Marketing reveals its list of 10 Nxt Gen marketers. Here, Procter & Gamble's Dan Jalalpour and his mentor discuss his successes and staying passionate.
Dan Jalalpour, 26, Procter & Gamble
Business leader, P&G Prestige UK & Ireland
Describe yourself in three words.
Passionate, agile, competitive.
What attracted you to marketing?
The way it stretches both your left and right brain: it is a real combination of art and science. My day-to-day work involves plenty of intellectual and strategic challenge, but the substance of marketing in the consumer’s eyes is ultimately quite creative and emotion-driven: brilliant campaigns can really hit you in the gut. It’s great working in an industry with this creative energy at the core, but with tangible results available in real-time to measure your success.
A full and active life outside work brings energy and creativity into what you do in your work.
What are your biggest marketing challenges?
The concept of building a brand was simpler when a few large-scale media touchpoints could deliver fully sufficient reach and a competitive share of voice. Today that process is happening in real-time, with the rules of the game evolving fast and a multitude of consumer experiences, depending on how each individual chooses to engage with your output. Simply put, reaching consumers where and when they are most receptive is critical. Consumers are more used to shaping experiences for themselves and have lost patience to listen to messages that are perceived as "top-down".
What skills do you think are most important for getting ahead in marketing today?
Consumer understanding, commercial acumen, agility, open-mindedness and critical judgment.
What are the biggest trends affecting your business?
More-demanding and better-informed consumers, who know what they want and how much they are willing to pay to get it. They also have a bigger appetite for something new, different or better value for money. This has a particularly big impact in a discretionary category like fine fragrances, where the choices people make are very personal and involve a relatively high spend.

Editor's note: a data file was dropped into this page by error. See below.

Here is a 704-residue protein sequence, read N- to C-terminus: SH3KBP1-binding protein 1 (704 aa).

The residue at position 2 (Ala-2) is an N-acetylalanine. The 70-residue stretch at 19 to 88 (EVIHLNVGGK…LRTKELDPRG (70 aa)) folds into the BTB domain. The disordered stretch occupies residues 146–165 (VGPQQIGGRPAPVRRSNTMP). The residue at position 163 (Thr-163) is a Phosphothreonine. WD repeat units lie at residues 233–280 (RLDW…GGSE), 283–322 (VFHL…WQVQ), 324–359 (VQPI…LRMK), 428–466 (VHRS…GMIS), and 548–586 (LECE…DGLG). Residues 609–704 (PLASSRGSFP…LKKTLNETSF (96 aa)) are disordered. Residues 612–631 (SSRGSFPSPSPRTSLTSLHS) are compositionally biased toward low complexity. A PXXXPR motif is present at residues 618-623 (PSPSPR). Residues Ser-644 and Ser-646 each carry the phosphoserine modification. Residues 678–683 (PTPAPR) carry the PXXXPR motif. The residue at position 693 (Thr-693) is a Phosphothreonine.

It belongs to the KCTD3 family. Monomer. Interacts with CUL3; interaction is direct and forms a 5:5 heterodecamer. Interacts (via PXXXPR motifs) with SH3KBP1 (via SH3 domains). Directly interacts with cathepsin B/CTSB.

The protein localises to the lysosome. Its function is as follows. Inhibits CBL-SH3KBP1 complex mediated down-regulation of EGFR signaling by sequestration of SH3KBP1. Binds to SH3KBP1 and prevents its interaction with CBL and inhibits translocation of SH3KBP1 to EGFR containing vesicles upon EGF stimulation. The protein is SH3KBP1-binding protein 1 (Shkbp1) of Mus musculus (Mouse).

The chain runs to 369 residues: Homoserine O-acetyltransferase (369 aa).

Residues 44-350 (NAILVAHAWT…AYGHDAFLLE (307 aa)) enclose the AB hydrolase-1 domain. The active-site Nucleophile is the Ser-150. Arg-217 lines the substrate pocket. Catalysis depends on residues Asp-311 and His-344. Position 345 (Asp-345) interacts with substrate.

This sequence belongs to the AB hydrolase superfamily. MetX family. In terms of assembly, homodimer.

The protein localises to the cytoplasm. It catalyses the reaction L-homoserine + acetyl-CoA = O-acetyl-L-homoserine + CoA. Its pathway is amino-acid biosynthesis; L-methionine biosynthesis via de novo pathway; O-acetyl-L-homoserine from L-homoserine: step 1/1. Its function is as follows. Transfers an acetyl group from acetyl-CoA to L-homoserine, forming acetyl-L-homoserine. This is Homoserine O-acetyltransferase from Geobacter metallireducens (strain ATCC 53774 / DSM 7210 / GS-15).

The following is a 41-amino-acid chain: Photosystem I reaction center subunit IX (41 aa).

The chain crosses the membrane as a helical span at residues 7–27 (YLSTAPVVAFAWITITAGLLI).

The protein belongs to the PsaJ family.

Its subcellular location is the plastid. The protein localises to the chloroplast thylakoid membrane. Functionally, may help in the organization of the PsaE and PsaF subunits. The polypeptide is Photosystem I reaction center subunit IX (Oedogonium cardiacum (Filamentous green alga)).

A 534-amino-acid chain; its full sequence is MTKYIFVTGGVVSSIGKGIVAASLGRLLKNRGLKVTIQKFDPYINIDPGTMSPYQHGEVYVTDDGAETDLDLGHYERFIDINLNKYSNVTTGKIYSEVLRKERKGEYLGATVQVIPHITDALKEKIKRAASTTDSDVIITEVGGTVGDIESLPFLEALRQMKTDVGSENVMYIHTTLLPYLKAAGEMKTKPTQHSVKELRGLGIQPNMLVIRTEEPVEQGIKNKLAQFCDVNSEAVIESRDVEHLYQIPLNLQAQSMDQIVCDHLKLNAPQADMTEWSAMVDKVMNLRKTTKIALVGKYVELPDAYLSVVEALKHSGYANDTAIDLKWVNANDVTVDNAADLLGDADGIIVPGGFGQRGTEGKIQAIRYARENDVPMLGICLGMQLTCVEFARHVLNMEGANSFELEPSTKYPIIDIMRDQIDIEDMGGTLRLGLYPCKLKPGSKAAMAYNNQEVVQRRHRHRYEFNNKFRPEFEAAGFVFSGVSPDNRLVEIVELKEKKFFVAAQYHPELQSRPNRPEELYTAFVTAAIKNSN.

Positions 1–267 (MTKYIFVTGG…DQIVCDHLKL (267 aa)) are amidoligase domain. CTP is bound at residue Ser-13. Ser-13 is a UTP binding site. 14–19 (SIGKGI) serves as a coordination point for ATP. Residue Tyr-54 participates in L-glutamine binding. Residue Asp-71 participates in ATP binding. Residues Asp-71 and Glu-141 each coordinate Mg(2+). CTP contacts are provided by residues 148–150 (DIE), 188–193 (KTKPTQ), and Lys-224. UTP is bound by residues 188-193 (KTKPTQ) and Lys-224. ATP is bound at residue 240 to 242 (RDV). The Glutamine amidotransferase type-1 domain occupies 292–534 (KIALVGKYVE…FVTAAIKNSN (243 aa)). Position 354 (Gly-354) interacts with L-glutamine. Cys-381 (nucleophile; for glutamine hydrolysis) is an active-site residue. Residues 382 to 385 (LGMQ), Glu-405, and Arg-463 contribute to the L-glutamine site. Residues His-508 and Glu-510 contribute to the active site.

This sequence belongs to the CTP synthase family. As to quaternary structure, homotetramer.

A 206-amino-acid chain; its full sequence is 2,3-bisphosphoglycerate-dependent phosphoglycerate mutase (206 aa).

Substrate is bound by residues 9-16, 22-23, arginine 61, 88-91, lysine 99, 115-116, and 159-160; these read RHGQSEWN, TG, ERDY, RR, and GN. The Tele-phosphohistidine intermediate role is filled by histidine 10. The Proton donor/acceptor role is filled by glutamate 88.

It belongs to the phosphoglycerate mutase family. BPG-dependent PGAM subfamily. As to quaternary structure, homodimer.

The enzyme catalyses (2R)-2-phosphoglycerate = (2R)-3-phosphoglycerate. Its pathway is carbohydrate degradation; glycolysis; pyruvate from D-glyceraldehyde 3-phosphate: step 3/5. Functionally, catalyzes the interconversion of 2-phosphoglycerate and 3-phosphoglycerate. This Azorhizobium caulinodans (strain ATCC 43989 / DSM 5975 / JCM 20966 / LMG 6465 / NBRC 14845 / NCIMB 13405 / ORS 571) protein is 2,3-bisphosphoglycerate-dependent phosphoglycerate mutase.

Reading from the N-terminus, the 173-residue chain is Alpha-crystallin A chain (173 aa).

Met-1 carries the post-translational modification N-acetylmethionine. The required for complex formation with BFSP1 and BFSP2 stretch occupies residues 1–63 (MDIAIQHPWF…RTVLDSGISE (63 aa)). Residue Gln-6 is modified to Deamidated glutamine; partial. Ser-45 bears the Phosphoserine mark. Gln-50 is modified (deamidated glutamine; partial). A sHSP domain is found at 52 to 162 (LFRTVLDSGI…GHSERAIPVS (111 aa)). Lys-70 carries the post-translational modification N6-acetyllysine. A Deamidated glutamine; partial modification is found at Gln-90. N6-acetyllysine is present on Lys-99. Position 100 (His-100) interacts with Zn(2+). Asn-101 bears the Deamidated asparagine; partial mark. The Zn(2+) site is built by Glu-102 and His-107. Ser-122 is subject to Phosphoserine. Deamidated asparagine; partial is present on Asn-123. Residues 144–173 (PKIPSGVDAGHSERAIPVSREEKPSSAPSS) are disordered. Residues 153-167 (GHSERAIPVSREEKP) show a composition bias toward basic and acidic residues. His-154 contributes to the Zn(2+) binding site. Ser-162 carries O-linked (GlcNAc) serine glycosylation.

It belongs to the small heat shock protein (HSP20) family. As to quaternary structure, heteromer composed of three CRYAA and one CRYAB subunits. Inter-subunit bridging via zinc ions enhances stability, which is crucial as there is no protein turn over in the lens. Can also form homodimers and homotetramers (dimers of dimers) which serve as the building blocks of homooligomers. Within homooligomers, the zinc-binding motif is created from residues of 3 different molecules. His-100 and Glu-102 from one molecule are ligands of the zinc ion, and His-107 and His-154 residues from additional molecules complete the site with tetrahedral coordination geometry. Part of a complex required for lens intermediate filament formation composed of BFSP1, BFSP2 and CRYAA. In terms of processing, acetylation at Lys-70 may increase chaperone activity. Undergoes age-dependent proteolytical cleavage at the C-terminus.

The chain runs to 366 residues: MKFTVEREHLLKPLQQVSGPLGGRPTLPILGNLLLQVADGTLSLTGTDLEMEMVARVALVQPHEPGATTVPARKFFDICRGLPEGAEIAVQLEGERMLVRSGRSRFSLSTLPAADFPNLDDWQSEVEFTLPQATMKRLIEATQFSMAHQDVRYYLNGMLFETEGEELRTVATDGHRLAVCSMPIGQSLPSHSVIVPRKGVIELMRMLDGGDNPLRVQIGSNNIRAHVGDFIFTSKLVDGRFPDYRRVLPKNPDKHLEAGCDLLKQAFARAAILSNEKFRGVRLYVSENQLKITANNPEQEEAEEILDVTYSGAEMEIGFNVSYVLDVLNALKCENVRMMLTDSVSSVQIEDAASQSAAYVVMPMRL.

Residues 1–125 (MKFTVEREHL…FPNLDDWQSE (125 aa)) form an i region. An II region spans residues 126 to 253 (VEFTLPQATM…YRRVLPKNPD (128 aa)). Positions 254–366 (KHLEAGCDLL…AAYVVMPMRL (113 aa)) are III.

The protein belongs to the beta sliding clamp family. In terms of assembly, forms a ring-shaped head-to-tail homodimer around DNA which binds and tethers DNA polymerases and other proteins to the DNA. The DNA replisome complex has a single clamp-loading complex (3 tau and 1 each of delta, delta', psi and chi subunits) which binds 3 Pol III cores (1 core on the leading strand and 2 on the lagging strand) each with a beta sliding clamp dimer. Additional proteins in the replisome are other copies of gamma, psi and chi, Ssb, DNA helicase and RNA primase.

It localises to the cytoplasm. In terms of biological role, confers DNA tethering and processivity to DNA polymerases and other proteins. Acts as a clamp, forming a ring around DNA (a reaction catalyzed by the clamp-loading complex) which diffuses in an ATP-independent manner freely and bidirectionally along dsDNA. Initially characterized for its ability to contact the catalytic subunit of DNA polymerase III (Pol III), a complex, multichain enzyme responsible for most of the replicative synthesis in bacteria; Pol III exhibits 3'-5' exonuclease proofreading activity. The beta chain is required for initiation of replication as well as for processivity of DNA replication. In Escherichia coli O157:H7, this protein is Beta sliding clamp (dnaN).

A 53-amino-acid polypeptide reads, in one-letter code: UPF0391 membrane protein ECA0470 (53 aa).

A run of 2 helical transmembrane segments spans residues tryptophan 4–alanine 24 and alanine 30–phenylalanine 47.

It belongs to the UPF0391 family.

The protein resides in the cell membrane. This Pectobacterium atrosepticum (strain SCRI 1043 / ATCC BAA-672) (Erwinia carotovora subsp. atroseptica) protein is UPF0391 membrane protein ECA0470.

What are the traits that make your boss Roisin Donnelly such an inspiration?
Roisin is a great role model in terms of staying in touch externally, which is important in a company like Procter & Gamble with our scale and breadth of brands. She is also a role model in agility and leads from the front in embracing new media and new methods of staying in touch with our consumers.
How has she most helped you in relation to your job?
Roisin puts a massive focus on building capability, ensuring that the UK plays a role as a marketing thought-leader for the total organisation. She is also proactive in ensuring the careers of P&G marketers are individually tailored to best develop a broad range of strengths.
What is the best piece of advice she has given you that you would pass on?
The importance of balancing professional ambitions with personal priorities. The two are mutually reinforcing: a full and active life outside work brings energy and creativity into what you do in your work. It helps you keep your edge as a marketer.
Roisin Donnelly, mentor
Corporate marketing director and head of marketing, Procter & Gamble UK & Ireland
What was the first thing you noticed about Dan?
He had an excellent track record of leadership at university and has continued this since his first day at P&G. He is an outstanding thinker and can think strategically based on his analytical skills, but also creatively use his intuition.
What made Dan stand out among the young marketers you work with?
He is passionate about learning, welcomes new challenges and has a strong "win-win" attitude that he uses in collaborating both internally and with external stakeholders.
What could others, wanting to get on in marketing today, learn from him?
Innovation is critical and Dan has successfully led innovation in all his assignments in P&G. To get on in a quickly changing marketing world you should never be happy with the status quo, but constantly innovate to succeed.
What is your major piece of advice to any young marketers wanting to get to the top?
To deeply understand your consumers, spend time every week with them and put them at the heart of everything you do. Only by "walking in their shoes" can you truly understand what they are looking for from their products. This allows you to develop meaningful multi-touchpoint marketing programmes, reaching them when and where it is most relevant for them.
What training do you think is most important for young marketers today?
Work for a company that has a strong learning and development programme, not only at entry level, but which continues long into your career. Look for opportunities to work across a variety of brands that allow different experiences: we encourage all our marketers to understand the benefits of TV, through to print, from digital to mobile and from PR to social engagement.
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